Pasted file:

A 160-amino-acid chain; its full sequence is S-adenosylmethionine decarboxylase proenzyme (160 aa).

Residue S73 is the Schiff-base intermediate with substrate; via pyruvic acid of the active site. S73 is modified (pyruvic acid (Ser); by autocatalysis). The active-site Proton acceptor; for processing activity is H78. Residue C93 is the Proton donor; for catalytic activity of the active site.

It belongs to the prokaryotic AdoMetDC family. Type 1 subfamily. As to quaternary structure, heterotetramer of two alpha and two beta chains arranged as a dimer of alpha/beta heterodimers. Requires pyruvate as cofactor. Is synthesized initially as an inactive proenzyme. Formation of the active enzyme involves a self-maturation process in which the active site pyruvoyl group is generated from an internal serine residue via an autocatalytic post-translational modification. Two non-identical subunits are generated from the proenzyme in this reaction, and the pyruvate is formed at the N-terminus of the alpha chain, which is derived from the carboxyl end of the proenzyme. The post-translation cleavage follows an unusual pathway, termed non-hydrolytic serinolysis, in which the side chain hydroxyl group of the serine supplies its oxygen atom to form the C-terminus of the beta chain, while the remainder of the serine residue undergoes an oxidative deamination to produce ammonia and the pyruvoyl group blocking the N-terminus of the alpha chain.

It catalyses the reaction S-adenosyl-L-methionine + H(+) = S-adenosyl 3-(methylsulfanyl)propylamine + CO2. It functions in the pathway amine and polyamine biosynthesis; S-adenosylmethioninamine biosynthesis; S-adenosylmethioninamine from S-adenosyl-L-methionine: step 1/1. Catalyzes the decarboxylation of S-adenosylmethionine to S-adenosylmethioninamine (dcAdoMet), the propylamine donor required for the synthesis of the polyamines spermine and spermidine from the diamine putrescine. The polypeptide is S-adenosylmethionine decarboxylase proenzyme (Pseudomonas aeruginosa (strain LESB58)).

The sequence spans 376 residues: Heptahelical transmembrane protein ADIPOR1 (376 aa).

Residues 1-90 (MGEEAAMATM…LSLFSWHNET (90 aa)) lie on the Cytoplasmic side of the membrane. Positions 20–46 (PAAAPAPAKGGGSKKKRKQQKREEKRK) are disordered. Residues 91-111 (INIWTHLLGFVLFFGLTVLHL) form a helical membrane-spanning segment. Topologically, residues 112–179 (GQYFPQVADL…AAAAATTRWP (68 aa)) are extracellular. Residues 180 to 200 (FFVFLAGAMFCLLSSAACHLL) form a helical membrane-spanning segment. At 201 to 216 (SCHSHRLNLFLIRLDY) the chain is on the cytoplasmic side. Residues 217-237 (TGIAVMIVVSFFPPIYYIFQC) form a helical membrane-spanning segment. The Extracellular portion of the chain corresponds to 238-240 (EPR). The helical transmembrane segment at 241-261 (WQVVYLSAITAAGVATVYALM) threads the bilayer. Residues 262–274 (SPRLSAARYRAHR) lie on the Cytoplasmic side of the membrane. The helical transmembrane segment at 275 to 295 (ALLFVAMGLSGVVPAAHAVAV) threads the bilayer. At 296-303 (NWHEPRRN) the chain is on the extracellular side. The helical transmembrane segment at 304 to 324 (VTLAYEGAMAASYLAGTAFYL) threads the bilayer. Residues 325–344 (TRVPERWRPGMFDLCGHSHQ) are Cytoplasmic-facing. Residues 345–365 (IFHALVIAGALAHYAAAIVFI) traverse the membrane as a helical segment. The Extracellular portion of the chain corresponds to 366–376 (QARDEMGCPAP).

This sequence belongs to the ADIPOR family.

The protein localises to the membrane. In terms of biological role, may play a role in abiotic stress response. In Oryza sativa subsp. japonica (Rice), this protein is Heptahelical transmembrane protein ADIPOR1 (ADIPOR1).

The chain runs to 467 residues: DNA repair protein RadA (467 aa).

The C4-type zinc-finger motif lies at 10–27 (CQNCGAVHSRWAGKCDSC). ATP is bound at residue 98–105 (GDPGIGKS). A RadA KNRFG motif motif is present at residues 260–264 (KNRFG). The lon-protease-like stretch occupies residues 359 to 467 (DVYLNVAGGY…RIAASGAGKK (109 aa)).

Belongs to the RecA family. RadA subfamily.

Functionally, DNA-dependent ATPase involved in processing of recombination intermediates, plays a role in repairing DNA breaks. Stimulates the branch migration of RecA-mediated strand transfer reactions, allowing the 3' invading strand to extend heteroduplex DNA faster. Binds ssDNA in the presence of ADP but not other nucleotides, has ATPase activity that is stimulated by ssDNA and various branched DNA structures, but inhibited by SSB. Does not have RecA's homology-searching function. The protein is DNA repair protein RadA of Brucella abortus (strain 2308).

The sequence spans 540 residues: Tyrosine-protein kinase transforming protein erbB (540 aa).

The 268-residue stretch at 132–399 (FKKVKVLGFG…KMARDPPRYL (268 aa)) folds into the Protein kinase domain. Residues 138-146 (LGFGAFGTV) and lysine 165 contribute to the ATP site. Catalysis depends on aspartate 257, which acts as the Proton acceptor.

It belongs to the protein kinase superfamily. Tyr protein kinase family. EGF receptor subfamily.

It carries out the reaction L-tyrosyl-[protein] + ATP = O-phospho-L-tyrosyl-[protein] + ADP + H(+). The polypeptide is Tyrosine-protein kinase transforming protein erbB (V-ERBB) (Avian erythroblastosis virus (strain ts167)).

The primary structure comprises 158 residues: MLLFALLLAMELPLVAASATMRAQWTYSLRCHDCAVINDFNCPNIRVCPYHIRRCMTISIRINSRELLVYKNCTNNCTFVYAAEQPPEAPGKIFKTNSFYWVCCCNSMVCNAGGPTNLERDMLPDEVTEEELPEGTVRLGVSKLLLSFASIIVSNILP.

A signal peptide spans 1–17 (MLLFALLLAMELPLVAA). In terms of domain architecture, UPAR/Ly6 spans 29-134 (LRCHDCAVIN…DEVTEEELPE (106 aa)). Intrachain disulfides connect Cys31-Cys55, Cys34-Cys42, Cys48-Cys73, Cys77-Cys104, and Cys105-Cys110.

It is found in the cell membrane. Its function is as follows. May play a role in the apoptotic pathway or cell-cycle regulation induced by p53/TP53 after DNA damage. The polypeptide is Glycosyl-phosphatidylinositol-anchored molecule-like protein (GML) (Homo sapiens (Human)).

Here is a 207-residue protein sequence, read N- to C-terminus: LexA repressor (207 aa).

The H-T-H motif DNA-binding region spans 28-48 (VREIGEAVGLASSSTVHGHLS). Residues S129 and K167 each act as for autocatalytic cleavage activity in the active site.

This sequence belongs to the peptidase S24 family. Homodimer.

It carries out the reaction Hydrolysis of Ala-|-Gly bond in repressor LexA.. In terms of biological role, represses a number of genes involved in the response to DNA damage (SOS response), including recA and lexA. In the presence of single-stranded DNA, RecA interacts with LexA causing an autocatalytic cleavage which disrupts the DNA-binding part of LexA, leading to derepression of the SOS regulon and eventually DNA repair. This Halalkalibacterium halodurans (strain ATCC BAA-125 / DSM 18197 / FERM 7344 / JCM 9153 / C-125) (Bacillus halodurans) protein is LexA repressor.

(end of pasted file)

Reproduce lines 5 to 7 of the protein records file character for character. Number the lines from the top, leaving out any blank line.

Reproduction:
The sequence spans 376 residues: Heptahelical transmembrane protein ADIPOR1 (376 aa).

Residues 1-90 (MGEEAAMATM…LSLFSWHNET (90 aa)) lie on the Cytoplasmic side of the membrane. Positions 20–46 (PAAAPAPAKGGGSKKKRKQQKREEKRK) are disordered. Residues 91-111 (INIWTHLLGFVLFFGLTVLHL) form a helical membrane-spanning segment. Topologically, residues 112–179 (GQYFPQVADL…AAAAATTRWP (68 aa)) are extracellular. Residues 180 to 200 (FFVFLAGAMFCLLSSAACHLL) form a helical membrane-spanning segment. At 201 to 216 (SCHSHRLNLFLIRLDY) the chain is on the cytoplasmic side. Residues 217-237 (TGIAVMIVVSFFPPIYYIFQC) form a helical membrane-spanning segment. The Extracellular portion of the chain corresponds to 238-240 (EPR). The helical transmembrane segment at 241-261 (WQVVYLSAITAAGVATVYALM) threads the bilayer. Residues 262–274 (SPRLSAARYRAHR) lie on the Cytoplasmic side of the membrane. The helical transmembrane segment at 275 to 295 (ALLFVAMGLSGVVPAAHAVAV) threads the bilayer. At 296-303 (NWHEPRRN) the chain is on the extracellular side. The helical transmembrane segment at 304 to 324 (VTLAYEGAMAASYLAGTAFYL) threads the bilayer. Residues 325–344 (TRVPERWRPGMFDLCGHSHQ) are Cytoplasmic-facing. Residues 345–365 (IFHALVIAGALAHYAAAIVFI) traverse the membrane as a helical segment. The Extracellular portion of the chain corresponds to 366–376 (QARDEMGCPAP).

This sequence belongs to the ADIPOR family.